Justin Duty did not fall far from the pizzeria.
The Waco Tribune-Herald reports mom and dad, Mary and Roland Duty, are celebrating 50 years in business operating Poppa Rollo's Pizza, a rambling joint on Valley Mills Drive replete with "Laurel and Hardy" and "Three Stooges" clips on the big screen, laughter, casual chatter and memories.
It became a classic venue for first dates, first jobs and supposedly Waco's first big-screen TV, where customers watched the Roger Staubach-led Dallas Cowboys back in the day. Roland Duty was not above hoisting a bawling baby to his chest for a walk around the premises, giving relatives a break.
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The personal touch became Poppa Rollo's not-so-secret to success.
The pizza has helped, too. The place for years won the Waco Tribune-Herald Reader's Poll under the category "Best Pizza Restaurant."
Justin Duty, 36, is now an entrepreneur in his own right. He and brother Caleb Duty opened a second Poppa Rollo's location on Hewitt Drive. They also operate 900 Degrees Pizzeria downtown, with a food truck at Magnolia Market at the Silos and a brick-and-mortar spot on University Parks Drive.
"What did mom and dad teach me? I guess `everything' would not be a good answer," Justin Duty said with a laugh. "I was just having lunch with a friend, a longtime customer, and we talked about the same thing. Above all, take care of your customer and serve a good product. Giving back to the community always pays dividends. I remember once, working with the American Heart Association, we offered a discounted pizza or maybe a straight free pizza for each pint of blood donated. Such promotions have been commonplace."
Mary Duty, 68, said she started Thursday by visiting friends at Central National Bank, which has provided financial backing "with a hometown face." She said she and Roland will use their 50th anniversary to spotlight worthy causes.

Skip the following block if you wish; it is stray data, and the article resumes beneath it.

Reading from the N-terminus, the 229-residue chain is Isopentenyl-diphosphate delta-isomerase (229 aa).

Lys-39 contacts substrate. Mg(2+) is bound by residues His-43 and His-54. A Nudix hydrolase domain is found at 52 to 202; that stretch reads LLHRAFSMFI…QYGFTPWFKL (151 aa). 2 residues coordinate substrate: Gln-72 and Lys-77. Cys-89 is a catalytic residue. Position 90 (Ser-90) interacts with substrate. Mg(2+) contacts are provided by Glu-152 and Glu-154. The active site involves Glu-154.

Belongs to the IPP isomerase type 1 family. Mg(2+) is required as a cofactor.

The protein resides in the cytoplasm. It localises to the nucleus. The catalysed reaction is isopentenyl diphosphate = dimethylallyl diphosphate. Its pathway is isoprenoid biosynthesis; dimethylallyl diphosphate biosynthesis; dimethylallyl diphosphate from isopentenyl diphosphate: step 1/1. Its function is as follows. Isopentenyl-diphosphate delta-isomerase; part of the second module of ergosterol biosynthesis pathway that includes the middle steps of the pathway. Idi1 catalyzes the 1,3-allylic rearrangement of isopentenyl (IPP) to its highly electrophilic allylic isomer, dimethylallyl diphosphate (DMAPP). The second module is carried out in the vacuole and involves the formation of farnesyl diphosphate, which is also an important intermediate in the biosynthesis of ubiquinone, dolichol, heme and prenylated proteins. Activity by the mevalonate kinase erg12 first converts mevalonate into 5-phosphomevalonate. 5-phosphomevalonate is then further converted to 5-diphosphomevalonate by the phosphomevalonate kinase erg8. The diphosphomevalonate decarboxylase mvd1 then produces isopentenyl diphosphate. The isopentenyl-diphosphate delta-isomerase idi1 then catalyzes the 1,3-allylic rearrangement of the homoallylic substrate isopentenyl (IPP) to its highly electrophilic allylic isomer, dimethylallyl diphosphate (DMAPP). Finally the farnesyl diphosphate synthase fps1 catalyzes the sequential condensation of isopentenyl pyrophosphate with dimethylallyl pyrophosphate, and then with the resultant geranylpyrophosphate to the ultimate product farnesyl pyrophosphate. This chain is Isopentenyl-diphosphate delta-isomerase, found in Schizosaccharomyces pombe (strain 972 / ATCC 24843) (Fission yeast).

"Sunday nights will become Poppa Rollo's pizza night at the Family Abuse Center. We'll treat everybody," Duty said. "This fall, we'll be working with Heart of Texas Veterans One Stop, accentuating and publicizing what they do for veterans. Next spring, we will help promote the Shriners' Love to the Rescue benefit for children with orthopedic problems. Roland has one of those funny hats. Also in the spring, we'll work with (McLennan Community College) on a concert to support the Fritz Kriegel Scholarship Fund."
Ernst Friederich "Fritz" Kriegel died in 2011 at the age of 44, having been employed at Poppa Rollo's more than half his life.
Poppa Rollo's hit the local dining scene in 1969, the year Buzz Aldrin and Neil Armstrong took man's first walk on the moon, a feat near to Roland Duty's heart. Roland told the Tribune-Herald in a previous interview that as a youth in 1957, when the Russians launched the Sputnik satellite that circled the earth, he predicted people would visit the moon in the future.
A teacher bet Roland $500 he did not know what he was talking about.
"In July 1969, it happened," Roland told the Tribune-Herald. "I was in the process of buying a restaurant (Pepe's Pizza, which became Poppa Rollo's) for $5,000, and an extra $500 would have come in handy."
He did not press the wager, he said, as his teacher then was dying of cancer.